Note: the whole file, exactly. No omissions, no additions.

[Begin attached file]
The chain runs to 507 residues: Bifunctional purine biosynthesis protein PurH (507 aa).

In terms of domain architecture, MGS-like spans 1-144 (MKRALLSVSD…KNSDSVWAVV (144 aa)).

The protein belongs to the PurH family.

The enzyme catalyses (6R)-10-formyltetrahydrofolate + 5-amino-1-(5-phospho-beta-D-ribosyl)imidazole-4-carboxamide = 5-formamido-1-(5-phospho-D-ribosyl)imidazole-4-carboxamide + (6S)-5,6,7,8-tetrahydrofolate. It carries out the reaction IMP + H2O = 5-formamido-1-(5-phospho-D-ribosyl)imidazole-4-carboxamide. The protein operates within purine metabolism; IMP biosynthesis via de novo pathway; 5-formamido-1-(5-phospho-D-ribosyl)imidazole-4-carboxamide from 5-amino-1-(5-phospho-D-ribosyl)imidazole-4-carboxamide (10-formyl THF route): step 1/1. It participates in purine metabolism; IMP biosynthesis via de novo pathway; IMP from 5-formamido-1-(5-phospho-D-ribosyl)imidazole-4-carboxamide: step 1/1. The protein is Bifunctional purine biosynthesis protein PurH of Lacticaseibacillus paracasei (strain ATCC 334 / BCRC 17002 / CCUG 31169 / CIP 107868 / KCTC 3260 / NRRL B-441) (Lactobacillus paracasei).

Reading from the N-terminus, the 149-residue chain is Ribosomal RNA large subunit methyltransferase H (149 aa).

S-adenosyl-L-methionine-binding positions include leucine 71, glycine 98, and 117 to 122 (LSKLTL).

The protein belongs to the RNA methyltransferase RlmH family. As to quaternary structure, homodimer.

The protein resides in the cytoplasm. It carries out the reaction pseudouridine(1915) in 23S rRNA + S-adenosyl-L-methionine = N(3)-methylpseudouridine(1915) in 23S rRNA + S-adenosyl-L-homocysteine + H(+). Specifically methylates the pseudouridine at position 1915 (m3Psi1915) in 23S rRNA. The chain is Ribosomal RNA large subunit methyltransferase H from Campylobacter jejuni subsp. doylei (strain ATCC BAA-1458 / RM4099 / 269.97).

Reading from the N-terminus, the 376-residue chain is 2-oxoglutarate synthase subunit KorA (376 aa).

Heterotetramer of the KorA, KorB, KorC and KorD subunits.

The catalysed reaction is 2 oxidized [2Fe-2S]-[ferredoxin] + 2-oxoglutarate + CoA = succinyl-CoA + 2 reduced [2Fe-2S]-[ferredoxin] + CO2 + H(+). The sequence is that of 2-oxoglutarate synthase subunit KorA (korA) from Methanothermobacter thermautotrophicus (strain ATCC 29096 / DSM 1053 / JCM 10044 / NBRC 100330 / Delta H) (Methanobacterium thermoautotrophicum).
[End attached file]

The chain runs to 507 residues: Bifunctional purine biosynthesis protein PurH (507 aa).

In terms of domain architecture, MGS-like spans 1-144 (MKRALLSVSD…KNSDSVWAVV (144 aa)).

The protein belongs to the PurH family.

The enzyme catalyses (6R)-10-formyltetrahydrofolate + 5-amino-1-(5-phospho-beta-D-ribosyl)imidazole-4-carboxamide = 5-formamido-1-(5-phospho-D-ribosyl)imidazole-4-carboxamide + (6S)-5,6,7,8-tetrahydrofolate. It carries out the reaction IMP + H2O = 5-formamido-1-(5-phospho-D-ribosyl)imidazole-4-carboxamide. The protein operates within purine metabolism; IMP biosynthesis via de novo pathway; 5-formamido-1-(5-phospho-D-ribosyl)imidazole-4-carboxamide from 5-amino-1-(5-phospho-D-ribosyl)imidazole-4-carboxamide (10-formyl THF route): step 1/1. It participates in purine metabolism; IMP biosynthesis via de novo pathway; IMP from 5-formamido-1-(5-phospho-D-ribosyl)imidazole-4-carboxamide: step 1/1. The protein is Bifunctional purine biosynthesis protein PurH of Lacticaseibacillus paracasei (strain ATCC 334 / BCRC 17002 / CCUG 31169 / CIP 107868 / KCTC 3260 / NRRL B-441) (Lactobacillus paracasei).

Reading from the N-terminus, the 149-residue chain is Ribosomal RNA large subunit methyltransferase H (149 aa).

S-adenosyl-L-methionine-binding positions include leucine 71, glycine 98, and 117 to 122 (LSKLTL).

The protein belongs to the RNA methyltransferase RlmH family. As to quaternary structure, homodimer.

The protein resides in the cytoplasm. It carries out the reaction pseudouridine(1915) in 23S rRNA + S-adenosyl-L-methionine = N(3)-methylpseudouridine(1915) in 23S rRNA + S-adenosyl-L-homocysteine + H(+). Specifically methylates the pseudouridine at position 1915 (m3Psi1915) in 23S rRNA. The chain is Ribosomal RNA large subunit methyltransferase H from Campylobacter jejuni subsp. doylei (strain ATCC BAA-1458 / RM4099 / 269.97).

Reading from the N-terminus, the 376-residue chain is 2-oxoglutarate synthase subunit KorA (376 aa).

Heterotetramer of the KorA, KorB, KorC and KorD subunits.

The catalysed reaction is 2 oxidized [2Fe-2S]-[ferredoxin] + 2-oxoglutarate + CoA = succinyl-CoA + 2 reduced [2Fe-2S]-[ferredoxin] + CO2 + H(+). The sequence is that of 2-oxoglutarate synthase subunit KorA (korA) from Methanothermobacter thermautotrophicus (strain ATCC 29096 / DSM 1053 / JCM 10044 / NBRC 100330 / Delta H) (Methanobacterium thermoautotrophicum).